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dunno about that.<br><br><br><br><a href="http://money.cnn.com/2004/02/19/news/companies/skilling/index.htm?cnn=yes" target="_blank">http://money.cnn.com/2004/02/19/news...ex.htm?cnn=yes</a><br><br><br><br><div class="quote-container"><span>Quote:</span>
<div class="quote-block">Skilling arrested, to face charges<br><br><br><br>
Ex-Enron CEO surrenders to authorities to face charges related to the energy company's collapse.<br><br>
February 19, 2004: 8:11 AM EST<br><br><br><br><br><br><br><br>
NEW YORK (CNN) - Former Enron CEO Jeffrey Skilling, under investigation for two years after the collapse of the energy giant, surrendered to the FBI early Thursday in Houston.<br><br><br><br>
Skilling was set to face criminal charges in federal court in Houston later Thursday, people familiar with the criminal investigation of Enron said.<br><br><br><br>
The Houston Chronicle reported that Skilling was named in an indictment returned by a federal grand jury and sealed Wednesday.<br><br><br><br>
The details of the charges being brought were not clear.<br><br><br><br>
Skilling, 50, would be the highest-ranking former Enron official charged in the government's investigation.<br><br><br><br>
The indictment would come on the heels of a plea agreement with former Enron CFO Andrew Fastow, who agreed to serve 10 years in prison and cooperate with investigators probing the collapse of Enron.<br><br><br><br>
Bruce Hiler, Skilling's Washington-based lawyer, has repeatedly denied his client did anything wrong. Hiler has said Skilling relied on his subordinates, lawyers and accountants.<br><br><br><br>
The collapse of the company in late 2001 has come under scrutiny by the Justice Department, the Securities and Exchange Commission and numerous congressional committees seeking answers as to how the Houston-based energy company that once stood at No. 7 on the Fortune 500 could fall so quickly.<br><br><br><br>
Skilling, unlike other top Enron officials, did not invoke his Fifth Amendment rights when questioned by Congress in early 2002. He has blamed Enron's death spiral on what he has called a classic "run on the bank."<br><br><br><br>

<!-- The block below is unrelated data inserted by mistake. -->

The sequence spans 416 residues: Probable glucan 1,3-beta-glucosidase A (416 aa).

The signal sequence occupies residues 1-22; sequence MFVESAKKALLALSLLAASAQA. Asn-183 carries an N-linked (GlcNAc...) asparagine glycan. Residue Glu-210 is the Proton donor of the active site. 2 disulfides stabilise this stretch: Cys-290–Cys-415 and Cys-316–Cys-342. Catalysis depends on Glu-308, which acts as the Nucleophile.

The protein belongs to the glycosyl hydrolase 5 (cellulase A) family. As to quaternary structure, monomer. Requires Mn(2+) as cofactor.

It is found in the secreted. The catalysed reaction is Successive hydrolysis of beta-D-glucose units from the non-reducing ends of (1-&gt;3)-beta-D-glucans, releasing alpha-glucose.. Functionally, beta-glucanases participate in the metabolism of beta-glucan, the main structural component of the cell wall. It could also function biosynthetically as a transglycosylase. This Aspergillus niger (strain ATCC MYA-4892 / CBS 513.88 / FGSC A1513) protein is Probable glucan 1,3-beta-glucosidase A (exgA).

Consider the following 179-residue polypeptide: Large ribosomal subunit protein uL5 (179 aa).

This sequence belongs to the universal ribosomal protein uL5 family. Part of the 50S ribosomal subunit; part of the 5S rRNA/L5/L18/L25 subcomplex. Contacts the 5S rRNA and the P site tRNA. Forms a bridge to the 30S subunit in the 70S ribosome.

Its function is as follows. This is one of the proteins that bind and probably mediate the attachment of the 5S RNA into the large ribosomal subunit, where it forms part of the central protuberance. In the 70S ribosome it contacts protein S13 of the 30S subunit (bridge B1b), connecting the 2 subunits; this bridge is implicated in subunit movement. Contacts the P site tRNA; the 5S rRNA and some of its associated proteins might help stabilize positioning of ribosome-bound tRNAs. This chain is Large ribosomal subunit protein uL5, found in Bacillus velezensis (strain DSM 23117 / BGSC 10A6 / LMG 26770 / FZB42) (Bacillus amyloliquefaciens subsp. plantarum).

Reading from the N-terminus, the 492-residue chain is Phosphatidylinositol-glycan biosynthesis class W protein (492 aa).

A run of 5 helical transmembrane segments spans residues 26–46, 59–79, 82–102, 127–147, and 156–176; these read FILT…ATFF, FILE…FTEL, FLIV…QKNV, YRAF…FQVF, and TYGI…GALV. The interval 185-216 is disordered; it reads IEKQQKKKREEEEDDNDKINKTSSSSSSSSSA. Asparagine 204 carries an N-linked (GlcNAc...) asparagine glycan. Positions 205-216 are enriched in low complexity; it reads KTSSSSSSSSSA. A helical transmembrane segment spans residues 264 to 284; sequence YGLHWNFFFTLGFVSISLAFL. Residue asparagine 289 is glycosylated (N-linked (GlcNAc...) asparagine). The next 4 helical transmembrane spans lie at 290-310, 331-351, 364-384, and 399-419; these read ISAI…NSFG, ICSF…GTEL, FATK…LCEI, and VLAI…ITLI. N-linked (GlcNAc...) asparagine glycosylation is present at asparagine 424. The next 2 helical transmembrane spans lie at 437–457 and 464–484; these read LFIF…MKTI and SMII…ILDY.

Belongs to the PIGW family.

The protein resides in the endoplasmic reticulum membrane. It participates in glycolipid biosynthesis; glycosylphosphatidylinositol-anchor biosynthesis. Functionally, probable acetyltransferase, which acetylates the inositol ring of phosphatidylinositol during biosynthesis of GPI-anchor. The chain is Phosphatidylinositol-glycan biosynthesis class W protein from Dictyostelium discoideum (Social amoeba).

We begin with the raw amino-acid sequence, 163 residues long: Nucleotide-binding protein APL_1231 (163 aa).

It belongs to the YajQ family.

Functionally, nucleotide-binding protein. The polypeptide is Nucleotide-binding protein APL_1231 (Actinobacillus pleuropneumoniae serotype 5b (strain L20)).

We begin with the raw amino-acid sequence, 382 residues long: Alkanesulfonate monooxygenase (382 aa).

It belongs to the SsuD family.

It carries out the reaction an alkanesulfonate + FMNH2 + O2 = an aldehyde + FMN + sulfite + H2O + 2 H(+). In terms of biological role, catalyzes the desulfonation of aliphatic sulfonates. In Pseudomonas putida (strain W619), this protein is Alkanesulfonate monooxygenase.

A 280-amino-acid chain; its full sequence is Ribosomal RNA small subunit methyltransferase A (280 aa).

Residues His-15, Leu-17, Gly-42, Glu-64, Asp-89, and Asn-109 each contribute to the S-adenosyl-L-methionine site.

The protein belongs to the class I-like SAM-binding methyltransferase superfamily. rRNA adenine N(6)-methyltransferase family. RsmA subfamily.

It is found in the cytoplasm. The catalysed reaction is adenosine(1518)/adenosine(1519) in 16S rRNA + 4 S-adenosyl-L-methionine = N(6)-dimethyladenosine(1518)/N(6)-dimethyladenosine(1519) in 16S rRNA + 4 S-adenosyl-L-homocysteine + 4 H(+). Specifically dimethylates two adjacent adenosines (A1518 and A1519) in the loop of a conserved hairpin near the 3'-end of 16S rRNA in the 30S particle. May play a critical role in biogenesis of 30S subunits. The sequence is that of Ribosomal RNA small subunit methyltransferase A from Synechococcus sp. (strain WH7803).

"It is my belief that Enron's failure was due to a classic run on the bank, a liquidity crisis spurred by a lack of confidence in the company," he testified before Congress.<br><br><br><br>
"At the time I left the company, I fervently believed that Enron would continue to be successful in the future. I did not believe the company was in any imminent financial peril."<br><br><br><br>
Skilling served as president and COO of Enron from late 1996 to early 2001. He was then appointed CEO, but resigned six months later, in August 2001, just five months before Enron filed for bankruptcy.<br><br><br><br>
The only person higher up the Enron chain than Skilling is its former chairman and longtime CEO, Kenneth Lay, who has not been charged and whose attorney has denied he was involved in any wrongdoing.<br><br><br><br>
According to congressional investigators, Skilling sold more than 500,000 shares of Enron stock for more than $21 million in 1999 alone, and profited greatly by cashing in more stock in the months before the collapse.<br><br><br><br>
Enron's questionable partnerships hid more than $1 billion in debt, ultimately plunging the company into bankruptcy.<br><br><br><br>
"I spent probably most of my professional life helping to build Enron Corporation," Skilling told CNN's Larry King in 2002. "I don't think there was anyone that was as shocked by the collapse of the company as I was."<br><br><br><br>
Pressed on the matter, Skilling was asked, "You didn't see anything coming?"<br><br><br><br>
"Not only that, Larry, I'd go even farther than that. I think we had made some tremendous progress in the six months before I left," the former CEO said.<br><br><br><br>
King asked, "Then why did you leave?"<br><br><br><br>
"I was tired," he replied.<br><br><br></div>
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I wonder how customers contributed to this situation.
 

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Was the corporation "bad"? Or were individuals within the corporation "bad"?<br><br><br><br>
Or is that too complex of a thought process for the anti-corporation types?<br><br>
If a partner in a partnership is corrupt, does that make all partnerships corrupt? Does it make the other unknowing partners corrupt?
 

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<div class="quote-container"><span>Quote:</span>
<div class="quote-block">Originally Posted by <strong>Tame</strong> <a href="/forum/post/0"><img alt="View Post" class="inlineimg" src="/img/forum/go_quote.gif" style=""></a><br><br>
Was the corporation "bad"? Or were individuals within the corporation "bad"?<br><br><br></div>
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hm...."I was just following orders" ?! where did I hear that before?
 

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<div class="quote-container"><span>Quote:</span>
<div class="quote-block">Originally Posted by <strong>1vegan</strong> <a href="/forum/post/0"><img alt="View Post" class="inlineimg" src="/img/forum/go_quote.gif" style=""></a><br><br>
hm...."I was just following orders" ?! where did I hear that before?</div>
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Where did I or anyone else say that?<br><br>
Some people are corrupt. That doesn't <i>automatically</i> make an entire organization corrupt, and it certainly doesn't say anything about a business type.<br><br>
In the case of Enron, obviously a culture of deceit developed. Is that because it is a corporation, or because of the people in positions of power?<br><br>
I see non-profits staffed by people that engage in corrupt behavior. Does that implicate all non-profits?